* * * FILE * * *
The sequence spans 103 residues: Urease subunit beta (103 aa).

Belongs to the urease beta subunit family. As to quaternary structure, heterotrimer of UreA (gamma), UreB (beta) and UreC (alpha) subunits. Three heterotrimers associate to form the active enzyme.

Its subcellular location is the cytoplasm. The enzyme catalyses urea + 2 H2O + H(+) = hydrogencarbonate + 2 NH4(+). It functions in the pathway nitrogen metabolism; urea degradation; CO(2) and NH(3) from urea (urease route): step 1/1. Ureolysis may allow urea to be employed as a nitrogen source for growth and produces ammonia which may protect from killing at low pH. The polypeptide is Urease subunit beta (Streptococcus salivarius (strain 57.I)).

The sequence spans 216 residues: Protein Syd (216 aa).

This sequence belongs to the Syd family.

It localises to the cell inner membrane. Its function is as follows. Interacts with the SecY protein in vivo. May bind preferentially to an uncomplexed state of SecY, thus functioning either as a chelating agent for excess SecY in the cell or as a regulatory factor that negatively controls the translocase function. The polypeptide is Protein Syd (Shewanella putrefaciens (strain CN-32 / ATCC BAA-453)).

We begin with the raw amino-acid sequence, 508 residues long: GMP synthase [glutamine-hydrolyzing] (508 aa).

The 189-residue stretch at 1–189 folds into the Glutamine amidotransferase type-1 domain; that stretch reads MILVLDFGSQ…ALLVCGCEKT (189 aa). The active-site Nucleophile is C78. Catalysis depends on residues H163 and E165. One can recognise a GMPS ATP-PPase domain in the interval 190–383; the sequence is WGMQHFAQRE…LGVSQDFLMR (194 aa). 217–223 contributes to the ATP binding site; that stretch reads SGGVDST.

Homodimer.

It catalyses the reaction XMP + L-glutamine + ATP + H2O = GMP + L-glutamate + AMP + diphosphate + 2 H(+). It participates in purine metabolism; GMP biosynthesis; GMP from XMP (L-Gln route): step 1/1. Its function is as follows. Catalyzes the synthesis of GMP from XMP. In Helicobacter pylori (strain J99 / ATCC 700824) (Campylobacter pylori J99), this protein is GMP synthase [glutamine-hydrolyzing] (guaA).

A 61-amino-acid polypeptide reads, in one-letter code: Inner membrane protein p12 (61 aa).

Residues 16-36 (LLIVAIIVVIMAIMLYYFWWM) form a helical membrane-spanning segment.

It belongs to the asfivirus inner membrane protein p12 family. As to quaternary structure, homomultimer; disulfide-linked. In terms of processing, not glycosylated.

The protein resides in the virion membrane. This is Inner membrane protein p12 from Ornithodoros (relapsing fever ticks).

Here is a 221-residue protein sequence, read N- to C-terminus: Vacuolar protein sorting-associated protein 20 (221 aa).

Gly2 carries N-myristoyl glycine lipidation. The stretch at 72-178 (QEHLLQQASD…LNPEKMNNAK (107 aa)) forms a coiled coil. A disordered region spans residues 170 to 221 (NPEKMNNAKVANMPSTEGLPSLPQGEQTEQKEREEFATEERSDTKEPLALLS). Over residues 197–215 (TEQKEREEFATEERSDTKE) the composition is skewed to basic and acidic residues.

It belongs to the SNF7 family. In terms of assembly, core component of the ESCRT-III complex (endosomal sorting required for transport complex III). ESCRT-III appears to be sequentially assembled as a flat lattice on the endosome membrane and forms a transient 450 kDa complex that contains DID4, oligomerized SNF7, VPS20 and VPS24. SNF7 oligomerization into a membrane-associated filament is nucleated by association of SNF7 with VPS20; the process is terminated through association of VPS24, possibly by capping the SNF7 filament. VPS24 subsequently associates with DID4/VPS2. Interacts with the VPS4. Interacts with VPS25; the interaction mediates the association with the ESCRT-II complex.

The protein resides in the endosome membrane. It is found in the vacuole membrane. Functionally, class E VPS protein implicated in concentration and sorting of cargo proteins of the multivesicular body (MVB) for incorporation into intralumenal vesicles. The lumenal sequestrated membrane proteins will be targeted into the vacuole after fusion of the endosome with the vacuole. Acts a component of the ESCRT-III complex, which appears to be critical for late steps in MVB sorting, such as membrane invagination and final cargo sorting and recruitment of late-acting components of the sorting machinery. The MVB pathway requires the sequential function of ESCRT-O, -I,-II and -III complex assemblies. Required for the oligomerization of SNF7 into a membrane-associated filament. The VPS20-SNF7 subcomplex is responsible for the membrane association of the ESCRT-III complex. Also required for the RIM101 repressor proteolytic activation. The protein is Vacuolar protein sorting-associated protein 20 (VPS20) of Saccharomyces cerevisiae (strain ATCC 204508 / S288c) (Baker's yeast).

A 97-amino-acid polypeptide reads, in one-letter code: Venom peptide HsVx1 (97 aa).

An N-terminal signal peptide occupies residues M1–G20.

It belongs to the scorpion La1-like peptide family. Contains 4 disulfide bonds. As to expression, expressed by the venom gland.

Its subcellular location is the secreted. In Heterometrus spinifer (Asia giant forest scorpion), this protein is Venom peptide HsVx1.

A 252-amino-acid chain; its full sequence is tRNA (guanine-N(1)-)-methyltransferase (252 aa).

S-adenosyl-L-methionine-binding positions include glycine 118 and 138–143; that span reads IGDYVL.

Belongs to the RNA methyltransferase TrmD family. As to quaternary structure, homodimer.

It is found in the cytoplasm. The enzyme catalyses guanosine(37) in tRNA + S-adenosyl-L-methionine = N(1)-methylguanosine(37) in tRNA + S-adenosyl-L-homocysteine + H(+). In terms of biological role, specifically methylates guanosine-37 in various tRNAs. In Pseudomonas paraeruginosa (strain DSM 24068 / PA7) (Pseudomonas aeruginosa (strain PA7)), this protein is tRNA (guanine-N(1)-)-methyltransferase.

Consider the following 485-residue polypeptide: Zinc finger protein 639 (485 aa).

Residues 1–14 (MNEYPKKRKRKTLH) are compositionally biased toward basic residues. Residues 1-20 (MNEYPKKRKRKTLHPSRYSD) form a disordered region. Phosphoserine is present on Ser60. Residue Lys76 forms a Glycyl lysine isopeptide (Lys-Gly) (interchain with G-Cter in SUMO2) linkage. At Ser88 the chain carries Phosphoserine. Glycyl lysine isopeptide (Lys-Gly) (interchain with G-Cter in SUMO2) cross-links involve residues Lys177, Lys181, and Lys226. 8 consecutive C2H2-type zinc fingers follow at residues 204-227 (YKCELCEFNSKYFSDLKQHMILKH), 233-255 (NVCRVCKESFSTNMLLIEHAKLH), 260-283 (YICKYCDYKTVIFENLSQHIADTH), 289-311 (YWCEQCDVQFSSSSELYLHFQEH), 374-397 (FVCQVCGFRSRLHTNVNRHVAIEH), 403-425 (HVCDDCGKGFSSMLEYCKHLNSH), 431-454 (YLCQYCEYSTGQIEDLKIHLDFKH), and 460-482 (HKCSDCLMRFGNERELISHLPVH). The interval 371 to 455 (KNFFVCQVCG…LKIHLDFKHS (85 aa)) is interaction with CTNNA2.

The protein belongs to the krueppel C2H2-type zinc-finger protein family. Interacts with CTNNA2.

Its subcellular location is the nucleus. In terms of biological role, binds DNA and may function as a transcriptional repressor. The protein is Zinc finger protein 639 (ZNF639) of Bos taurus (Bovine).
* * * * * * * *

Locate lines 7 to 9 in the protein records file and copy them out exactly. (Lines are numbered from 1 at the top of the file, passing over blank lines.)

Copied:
We begin with the raw amino-acid sequence, 508 residues long: GMP synthase [glutamine-hydrolyzing] (508 aa).

The 189-residue stretch at 1–189 folds into the Glutamine amidotransferase type-1 domain; that stretch reads MILVLDFGSQ…ALLVCGCEKT (189 aa). The active-site Nucleophile is C78. Catalysis depends on residues H163 and E165. One can recognise a GMPS ATP-PPase domain in the interval 190–383; the sequence is WGMQHFAQRE…LGVSQDFLMR (194 aa). 217–223 contributes to the ATP binding site; that stretch reads SGGVDST.

Homodimer.